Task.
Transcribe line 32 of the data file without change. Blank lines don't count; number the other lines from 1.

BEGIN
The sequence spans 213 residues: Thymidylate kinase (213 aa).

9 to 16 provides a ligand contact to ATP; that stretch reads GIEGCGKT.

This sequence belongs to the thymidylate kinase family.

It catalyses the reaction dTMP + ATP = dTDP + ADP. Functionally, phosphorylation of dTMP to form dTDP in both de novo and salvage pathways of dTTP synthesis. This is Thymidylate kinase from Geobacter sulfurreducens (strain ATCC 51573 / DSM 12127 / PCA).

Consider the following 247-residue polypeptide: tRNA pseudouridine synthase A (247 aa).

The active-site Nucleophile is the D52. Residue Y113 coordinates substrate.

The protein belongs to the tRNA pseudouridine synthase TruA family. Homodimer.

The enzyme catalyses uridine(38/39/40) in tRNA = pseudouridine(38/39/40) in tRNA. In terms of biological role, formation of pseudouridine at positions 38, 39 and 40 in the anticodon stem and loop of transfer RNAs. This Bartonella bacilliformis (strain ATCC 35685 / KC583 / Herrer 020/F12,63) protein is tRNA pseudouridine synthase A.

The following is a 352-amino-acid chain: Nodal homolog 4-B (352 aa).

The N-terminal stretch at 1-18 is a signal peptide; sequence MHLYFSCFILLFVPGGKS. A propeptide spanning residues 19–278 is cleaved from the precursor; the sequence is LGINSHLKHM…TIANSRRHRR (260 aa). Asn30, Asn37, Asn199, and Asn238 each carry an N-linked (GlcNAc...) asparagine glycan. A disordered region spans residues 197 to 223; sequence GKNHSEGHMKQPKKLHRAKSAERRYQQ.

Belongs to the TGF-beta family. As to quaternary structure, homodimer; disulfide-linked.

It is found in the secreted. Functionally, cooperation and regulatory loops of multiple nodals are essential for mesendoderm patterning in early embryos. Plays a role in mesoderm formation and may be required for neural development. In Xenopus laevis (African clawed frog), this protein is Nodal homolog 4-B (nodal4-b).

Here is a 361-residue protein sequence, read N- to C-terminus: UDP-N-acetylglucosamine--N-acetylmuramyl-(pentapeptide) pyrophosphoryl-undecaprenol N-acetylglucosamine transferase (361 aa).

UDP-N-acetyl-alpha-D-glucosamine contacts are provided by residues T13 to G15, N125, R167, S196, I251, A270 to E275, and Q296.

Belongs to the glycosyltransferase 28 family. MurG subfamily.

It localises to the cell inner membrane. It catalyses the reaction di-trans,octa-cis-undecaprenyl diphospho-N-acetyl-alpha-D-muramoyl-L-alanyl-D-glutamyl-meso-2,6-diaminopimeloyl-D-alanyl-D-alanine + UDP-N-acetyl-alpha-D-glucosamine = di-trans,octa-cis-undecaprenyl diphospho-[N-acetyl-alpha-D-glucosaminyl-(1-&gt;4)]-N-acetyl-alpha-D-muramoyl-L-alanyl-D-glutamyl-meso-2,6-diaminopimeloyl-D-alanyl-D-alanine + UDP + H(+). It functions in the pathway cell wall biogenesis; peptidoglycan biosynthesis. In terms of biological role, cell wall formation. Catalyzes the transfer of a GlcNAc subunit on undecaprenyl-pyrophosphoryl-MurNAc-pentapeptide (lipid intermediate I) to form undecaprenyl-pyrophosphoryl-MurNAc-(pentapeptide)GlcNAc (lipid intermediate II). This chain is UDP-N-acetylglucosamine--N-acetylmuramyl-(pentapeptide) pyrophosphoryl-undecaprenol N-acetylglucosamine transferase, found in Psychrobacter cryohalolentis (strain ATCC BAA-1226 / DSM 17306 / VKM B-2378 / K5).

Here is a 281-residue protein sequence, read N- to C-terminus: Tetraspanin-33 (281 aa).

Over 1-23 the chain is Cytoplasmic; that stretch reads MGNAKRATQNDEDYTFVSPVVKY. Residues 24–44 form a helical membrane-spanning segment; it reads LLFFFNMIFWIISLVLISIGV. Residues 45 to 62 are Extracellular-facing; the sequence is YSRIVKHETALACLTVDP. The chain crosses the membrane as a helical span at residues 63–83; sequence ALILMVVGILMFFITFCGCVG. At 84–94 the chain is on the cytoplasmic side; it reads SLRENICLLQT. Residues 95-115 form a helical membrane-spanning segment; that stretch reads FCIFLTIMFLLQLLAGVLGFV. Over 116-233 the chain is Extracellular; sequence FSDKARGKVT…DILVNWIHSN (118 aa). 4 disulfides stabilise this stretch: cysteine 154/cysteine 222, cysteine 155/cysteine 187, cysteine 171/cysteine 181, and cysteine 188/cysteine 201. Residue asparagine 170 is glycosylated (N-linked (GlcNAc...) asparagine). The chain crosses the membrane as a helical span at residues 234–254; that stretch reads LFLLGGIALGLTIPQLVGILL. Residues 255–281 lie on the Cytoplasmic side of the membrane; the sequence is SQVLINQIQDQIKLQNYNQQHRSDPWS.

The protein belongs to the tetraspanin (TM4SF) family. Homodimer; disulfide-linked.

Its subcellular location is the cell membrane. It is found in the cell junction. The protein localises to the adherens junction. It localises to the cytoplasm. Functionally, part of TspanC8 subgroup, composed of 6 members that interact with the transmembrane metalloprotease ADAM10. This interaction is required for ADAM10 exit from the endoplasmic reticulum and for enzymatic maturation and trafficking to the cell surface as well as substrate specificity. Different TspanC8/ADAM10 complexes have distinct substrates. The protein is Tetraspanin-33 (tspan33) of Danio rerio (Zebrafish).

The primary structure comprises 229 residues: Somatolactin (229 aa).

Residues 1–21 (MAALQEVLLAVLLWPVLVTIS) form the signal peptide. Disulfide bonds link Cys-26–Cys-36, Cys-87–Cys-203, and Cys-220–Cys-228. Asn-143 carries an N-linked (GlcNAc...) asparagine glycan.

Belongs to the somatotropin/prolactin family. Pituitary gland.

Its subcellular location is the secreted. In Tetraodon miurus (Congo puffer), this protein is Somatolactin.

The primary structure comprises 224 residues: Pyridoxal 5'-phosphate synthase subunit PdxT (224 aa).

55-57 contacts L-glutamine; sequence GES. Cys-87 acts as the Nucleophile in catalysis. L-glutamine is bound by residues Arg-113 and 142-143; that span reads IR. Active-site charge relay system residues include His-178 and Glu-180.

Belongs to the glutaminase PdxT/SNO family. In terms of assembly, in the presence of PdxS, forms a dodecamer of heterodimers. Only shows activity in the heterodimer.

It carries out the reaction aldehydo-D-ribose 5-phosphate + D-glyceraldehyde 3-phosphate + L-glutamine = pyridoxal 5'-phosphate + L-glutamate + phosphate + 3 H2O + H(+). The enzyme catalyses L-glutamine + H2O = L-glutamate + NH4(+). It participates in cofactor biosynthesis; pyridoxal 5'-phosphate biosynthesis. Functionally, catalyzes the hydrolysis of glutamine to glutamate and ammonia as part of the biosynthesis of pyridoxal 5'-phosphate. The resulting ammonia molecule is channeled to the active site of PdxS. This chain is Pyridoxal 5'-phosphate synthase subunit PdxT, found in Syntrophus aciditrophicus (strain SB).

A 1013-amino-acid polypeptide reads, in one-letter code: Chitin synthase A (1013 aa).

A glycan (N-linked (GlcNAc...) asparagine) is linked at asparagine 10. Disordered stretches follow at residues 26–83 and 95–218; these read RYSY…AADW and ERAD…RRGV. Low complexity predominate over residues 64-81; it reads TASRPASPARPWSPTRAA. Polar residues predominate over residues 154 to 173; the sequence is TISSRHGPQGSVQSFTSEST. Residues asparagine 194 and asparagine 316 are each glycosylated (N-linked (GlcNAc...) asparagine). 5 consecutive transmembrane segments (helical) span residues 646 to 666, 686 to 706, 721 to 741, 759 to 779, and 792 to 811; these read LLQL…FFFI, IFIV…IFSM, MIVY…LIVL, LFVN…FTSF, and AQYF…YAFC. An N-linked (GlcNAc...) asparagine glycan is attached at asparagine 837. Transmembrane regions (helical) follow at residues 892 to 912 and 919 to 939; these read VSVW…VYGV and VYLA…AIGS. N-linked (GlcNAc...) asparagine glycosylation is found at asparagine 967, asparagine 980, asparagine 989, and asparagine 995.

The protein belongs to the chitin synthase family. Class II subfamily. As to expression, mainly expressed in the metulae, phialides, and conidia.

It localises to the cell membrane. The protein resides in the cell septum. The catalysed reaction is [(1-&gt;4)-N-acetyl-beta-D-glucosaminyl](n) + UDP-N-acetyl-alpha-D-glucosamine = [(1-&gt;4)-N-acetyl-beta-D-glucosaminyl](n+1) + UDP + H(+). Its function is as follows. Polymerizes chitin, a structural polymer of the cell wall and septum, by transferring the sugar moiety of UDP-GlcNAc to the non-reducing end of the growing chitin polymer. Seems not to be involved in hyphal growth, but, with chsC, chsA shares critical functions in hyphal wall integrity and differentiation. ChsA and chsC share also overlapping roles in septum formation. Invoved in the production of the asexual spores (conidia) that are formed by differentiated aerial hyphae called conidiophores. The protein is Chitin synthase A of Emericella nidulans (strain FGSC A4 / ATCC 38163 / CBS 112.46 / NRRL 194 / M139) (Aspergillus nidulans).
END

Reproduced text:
It localises to the cell membrane. The protein resides in the cell septum. The catalysed reaction is [(1-&gt;4)-N-acetyl-beta-D-glucosaminyl](n) + UDP-N-acetyl-alpha-D-glucosamine = [(1-&gt;4)-N-acetyl-beta-D-glucosaminyl](n+1) + UDP + H(+). Its function is as follows. Polymerizes chitin, a structural polymer of the cell wall and septum, by transferring the sugar moiety of UDP-GlcNAc to the non-reducing end of the growing chitin polymer. Seems not to be involved in hyphal growth, but, with chsC, chsA shares critical functions in hyphal wall integrity and differentiation. ChsA and chsC share also overlapping roles in septum formation. Invoved in the production of the asexual spores (conidia) that are formed by differentiated aerial hyphae called conidiophores. The protein is Chitin synthase A of Emericella nidulans (strain FGSC A4 / ATCC 38163 / CBS 112.46 / NRRL 194 / M139) (Aspergillus nidulans).